But this is no a 'veteran's accounts' book like Lyn Macdonald or Max Arthur. Holmes rightly leans his book closely to the values and ideologies that motivated these men at the time, rather than accounts heavily tailored by a world far more interested in the view of the war as 'futile', than the spirit that sent millions to volunteer in 1914. Holmes treads carefully through the 'revisionist' minefield, giving due credence to both sides. I feel he pins his colours to the mast by revealing the limitations of the popular view of the Great War given undue weight by the war poets, men who never intended to write history, but whose views so often stand in the place of more revealing historical accounts.

The Great War resonates still, and the world in many ways lives in its shadow. How many families were touched by dread hand of the Great War? This is obviously a book which takes a very British perspective, but I feel there is a classic in the making here. Holmes' account deserves to endure, as his outstanding scholarship and crisp, witty humanistic prose pays a loving tribute to the thousands of men who survive still as polished medals, neatly folded letters, faded photographs and names on innumerable war memorials.

A superbly realised history of the ordinary British soldier in the First World War. Richard Holmes deploys his outstanding skills of historical analysis to tell the human story of the men that comprised the British army. Richard Holmes, one of Britain's foremost military writers and popular TV broadcasters, combines incisive historical analysis with a broad social history to paint a profound picture of common men in a brutal war. Building on his magnificent REDCOAT, Richard Holmes draws on letters, diaries, memoir and poetry of the war to complete his picture of the 6 million men, 22 percent of the adult population and often as young as 18, that fought in the First World War. He examines their motivation, the impact of their service, their attitudes to war and to the enemy, and ultimately the legacy of their experience. Similar in its concerns to the work of Niall Fergusson and Lyn MacDonald, ATKINS explores territory that grand histories seldom cover. What is achieved is a wonderful sense of the real story of trench warfare, the strength and fallability of the human spirit, and the individuals behind an epic event.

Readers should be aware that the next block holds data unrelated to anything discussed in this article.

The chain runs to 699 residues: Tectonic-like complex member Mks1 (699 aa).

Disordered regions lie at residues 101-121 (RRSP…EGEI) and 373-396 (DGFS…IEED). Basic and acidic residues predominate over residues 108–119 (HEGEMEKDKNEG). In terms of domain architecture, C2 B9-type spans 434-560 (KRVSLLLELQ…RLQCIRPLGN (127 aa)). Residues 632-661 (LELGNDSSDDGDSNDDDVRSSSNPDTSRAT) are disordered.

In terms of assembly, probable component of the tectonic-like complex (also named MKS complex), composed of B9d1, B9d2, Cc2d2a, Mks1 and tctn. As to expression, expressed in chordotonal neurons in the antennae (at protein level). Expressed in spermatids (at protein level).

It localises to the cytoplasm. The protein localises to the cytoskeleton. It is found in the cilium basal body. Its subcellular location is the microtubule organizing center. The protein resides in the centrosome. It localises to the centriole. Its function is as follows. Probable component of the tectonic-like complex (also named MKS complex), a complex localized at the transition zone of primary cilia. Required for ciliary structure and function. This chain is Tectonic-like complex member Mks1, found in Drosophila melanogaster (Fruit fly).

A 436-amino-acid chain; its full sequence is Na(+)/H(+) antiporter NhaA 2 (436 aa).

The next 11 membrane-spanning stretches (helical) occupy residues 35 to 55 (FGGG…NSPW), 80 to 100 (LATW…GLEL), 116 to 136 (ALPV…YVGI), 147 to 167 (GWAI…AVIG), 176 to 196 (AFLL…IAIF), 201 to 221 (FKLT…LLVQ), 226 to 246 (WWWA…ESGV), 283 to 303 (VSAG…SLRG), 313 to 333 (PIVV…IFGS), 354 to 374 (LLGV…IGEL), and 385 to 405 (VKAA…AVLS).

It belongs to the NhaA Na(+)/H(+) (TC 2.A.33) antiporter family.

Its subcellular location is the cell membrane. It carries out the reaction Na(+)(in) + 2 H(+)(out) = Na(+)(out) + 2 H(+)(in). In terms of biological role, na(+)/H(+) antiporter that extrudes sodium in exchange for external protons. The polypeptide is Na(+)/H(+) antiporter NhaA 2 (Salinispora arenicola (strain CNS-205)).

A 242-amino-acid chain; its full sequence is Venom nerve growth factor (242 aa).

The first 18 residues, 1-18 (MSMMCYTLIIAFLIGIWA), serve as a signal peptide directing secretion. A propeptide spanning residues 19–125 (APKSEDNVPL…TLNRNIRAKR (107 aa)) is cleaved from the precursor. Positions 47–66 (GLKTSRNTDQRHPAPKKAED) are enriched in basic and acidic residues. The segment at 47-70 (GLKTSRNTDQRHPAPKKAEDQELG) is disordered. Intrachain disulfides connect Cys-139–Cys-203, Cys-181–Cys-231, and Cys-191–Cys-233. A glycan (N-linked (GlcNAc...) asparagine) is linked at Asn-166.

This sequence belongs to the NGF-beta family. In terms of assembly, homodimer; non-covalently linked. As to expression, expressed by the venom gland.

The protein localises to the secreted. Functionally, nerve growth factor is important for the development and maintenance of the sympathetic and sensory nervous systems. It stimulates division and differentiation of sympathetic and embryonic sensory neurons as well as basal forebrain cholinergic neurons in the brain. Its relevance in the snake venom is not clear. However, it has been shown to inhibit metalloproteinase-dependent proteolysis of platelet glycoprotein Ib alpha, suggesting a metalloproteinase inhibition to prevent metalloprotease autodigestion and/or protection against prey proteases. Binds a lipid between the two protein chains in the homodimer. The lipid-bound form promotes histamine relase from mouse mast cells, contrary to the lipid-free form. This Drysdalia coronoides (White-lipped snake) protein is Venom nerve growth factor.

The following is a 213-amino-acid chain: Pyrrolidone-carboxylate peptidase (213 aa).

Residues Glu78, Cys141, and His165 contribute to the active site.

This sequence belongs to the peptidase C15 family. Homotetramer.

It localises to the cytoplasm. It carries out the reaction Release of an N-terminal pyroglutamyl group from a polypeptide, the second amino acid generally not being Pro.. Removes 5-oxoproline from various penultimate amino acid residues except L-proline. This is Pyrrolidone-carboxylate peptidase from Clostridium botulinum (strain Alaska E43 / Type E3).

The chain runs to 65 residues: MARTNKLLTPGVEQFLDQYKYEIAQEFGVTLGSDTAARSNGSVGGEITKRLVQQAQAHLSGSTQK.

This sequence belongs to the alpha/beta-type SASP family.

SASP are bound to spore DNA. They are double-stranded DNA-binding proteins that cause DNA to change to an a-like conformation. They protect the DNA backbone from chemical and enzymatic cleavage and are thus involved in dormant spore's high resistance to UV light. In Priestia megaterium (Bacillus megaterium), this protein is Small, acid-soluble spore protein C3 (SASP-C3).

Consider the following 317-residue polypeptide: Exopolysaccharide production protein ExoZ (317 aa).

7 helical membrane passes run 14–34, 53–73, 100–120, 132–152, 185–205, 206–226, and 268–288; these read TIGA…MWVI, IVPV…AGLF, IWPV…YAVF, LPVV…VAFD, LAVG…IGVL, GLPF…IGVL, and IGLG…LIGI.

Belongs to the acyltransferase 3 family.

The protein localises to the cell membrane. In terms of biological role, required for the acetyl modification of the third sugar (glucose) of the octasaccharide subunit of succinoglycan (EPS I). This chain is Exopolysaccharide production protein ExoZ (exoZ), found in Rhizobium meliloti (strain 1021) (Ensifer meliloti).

Richard Holmes has included in Tommy: The British Soldier on the Western Front 1914-1918, his important study of the Great War.

Using the method of his equally masterful Redcoat: The British Soldier in the Age of Horse and Musket, a comprehensive and sympathetic scrutiny of correspondence and memoirs, Holmes assembles a compelling picture of the soldier's lot, from general to private. His book is not for those who like their history to be A Division going hither, B Division going thither and C Division operating some outflanking manoeuvre. Rather, through the accumulation of detail and experience, it examines minutely the everyday experience of trench life, with all the grimness that none of us today could hope to endure.

Detail such as rats. One unfortunate private woke up 'with a fully grown rat swinging from his nose with his teeth in the cartilage'. Lieutenant Roe continues: 'Clearly I could not shoot the rat with my revolver in such a confined space... there was only one solution, so I borrowed Appleford's bayonet and got on with the job.'

Detail such as the primitive defences soldiers had to adopt when first attacked by gas. 'French and Belgian chemists generously supplied sanitary towels for this purpose, with ear-loops already handily attached.'

Detail such as the primitive nature of weaponry in the early stages of the war, in this case a homemade grenade. 'Take a jampot, fill it with shredded guncotton and tenpenny nails, mixed according to taste. Insert a No 8 detonator and a short length of Bickford's fuse. Clay up the lid. Light with a match, pipe, cigar or cigarette and throw for all you are worth.'

Above all, Tommy is the story of the courage of ordinary men thrust into an extraordinary situation, summed up by a single sentence from Second Lieutenant PJ Campbell, an artillery liaison officer. 'We were all civilians who hated war, but knew that it had to be fought and would go on fighting until it was won.'